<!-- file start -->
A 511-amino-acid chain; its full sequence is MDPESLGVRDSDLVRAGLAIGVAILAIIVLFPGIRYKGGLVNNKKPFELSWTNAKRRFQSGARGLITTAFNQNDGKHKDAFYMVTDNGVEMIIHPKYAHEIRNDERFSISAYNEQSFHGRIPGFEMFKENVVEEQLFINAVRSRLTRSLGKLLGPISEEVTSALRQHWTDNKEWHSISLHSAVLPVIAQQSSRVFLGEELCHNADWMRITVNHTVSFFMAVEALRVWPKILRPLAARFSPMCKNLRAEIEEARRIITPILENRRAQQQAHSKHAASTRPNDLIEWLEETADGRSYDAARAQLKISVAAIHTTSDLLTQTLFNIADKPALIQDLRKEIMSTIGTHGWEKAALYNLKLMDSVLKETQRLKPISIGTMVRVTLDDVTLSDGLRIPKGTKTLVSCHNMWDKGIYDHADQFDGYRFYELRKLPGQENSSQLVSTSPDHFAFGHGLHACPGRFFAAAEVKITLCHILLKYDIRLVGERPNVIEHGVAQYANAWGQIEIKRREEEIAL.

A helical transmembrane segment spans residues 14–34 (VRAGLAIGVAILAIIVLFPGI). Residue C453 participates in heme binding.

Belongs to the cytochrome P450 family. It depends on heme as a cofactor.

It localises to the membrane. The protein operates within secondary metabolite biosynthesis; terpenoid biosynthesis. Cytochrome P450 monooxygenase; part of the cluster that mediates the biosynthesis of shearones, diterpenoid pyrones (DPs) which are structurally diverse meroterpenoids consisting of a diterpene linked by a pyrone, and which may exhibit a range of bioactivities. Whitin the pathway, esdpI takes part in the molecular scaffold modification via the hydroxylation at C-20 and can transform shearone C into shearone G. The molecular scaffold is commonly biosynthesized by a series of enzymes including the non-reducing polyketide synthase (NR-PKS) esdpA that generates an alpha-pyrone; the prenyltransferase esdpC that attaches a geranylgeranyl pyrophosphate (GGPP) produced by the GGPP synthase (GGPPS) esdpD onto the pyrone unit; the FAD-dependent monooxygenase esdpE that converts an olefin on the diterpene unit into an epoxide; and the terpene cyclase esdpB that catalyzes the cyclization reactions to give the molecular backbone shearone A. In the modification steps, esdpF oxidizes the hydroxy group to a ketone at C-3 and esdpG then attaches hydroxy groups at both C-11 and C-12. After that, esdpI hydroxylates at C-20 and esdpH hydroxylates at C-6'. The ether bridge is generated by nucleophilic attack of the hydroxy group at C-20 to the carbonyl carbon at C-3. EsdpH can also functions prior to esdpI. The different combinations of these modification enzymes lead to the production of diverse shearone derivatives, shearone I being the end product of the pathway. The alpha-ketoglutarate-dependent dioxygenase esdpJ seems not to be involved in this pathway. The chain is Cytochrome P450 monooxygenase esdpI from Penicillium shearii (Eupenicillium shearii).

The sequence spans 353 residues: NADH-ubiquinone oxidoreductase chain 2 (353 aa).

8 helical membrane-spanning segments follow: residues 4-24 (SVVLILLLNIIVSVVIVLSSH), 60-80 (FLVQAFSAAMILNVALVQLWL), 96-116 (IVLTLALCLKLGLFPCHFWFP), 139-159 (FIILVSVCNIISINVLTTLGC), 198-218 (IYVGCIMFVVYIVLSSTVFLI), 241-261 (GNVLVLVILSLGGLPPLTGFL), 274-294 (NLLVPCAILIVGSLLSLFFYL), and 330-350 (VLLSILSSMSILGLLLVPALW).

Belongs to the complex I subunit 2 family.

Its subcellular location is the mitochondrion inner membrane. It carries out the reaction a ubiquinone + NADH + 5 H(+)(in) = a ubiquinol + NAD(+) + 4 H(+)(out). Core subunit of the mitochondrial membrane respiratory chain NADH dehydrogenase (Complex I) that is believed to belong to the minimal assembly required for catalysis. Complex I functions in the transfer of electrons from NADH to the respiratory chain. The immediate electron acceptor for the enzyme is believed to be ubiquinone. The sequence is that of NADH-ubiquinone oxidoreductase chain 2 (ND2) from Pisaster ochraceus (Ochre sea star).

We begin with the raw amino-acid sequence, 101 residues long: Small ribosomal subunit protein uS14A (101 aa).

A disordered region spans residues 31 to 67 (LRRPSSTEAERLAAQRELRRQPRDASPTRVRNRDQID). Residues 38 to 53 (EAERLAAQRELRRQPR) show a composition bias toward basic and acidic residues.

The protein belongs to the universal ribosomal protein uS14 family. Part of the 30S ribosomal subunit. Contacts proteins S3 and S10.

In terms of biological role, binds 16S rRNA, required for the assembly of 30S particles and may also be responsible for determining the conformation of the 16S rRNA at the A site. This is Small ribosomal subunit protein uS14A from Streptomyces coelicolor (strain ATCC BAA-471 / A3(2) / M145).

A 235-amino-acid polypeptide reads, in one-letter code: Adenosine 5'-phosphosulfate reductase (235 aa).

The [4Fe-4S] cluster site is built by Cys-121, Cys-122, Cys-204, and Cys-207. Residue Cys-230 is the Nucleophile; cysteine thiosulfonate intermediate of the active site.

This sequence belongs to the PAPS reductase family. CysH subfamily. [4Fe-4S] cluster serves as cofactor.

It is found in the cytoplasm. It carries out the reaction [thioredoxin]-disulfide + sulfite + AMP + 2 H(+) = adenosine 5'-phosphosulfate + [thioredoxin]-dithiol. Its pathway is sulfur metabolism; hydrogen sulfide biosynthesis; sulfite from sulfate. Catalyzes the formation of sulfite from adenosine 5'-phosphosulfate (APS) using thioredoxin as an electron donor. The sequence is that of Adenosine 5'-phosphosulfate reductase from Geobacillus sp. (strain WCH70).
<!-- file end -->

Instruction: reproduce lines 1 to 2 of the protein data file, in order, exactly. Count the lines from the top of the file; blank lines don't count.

A 511-amino-acid chain; its full sequence is MDPESLGVRDSDLVRAGLAIGVAILAIIVLFPGIRYKGGLVNNKKPFELSWTNAKRRFQSGARGLITTAFNQNDGKHKDAFYMVTDNGVEMIIHPKYAHEIRNDERFSISAYNEQSFHGRIPGFEMFKENVVEEQLFINAVRSRLTRSLGKLLGPISEEVTSALRQHWTDNKEWHSISLHSAVLPVIAQQSSRVFLGEELCHNADWMRITVNHTVSFFMAVEALRVWPKILRPLAARFSPMCKNLRAEIEEARRIITPILENRRAQQQAHSKHAASTRPNDLIEWLEETADGRSYDAARAQLKISVAAIHTTSDLLTQTLFNIADKPALIQDLRKEIMSTIGTHGWEKAALYNLKLMDSVLKETQRLKPISIGTMVRVTLDDVTLSDGLRIPKGTKTLVSCHNMWDKGIYDHADQFDGYRFYELRKLPGQENSSQLVSTSPDHFAFGHGLHACPGRFFAAAEVKITLCHILLKYDIRLVGERPNVIEHGVAQYANAWGQIEIKRREEEIAL.

A helical transmembrane segment spans residues 14–34 (VRAGLAIGVAILAIIVLFPGI). Residue C453 participates in heme binding.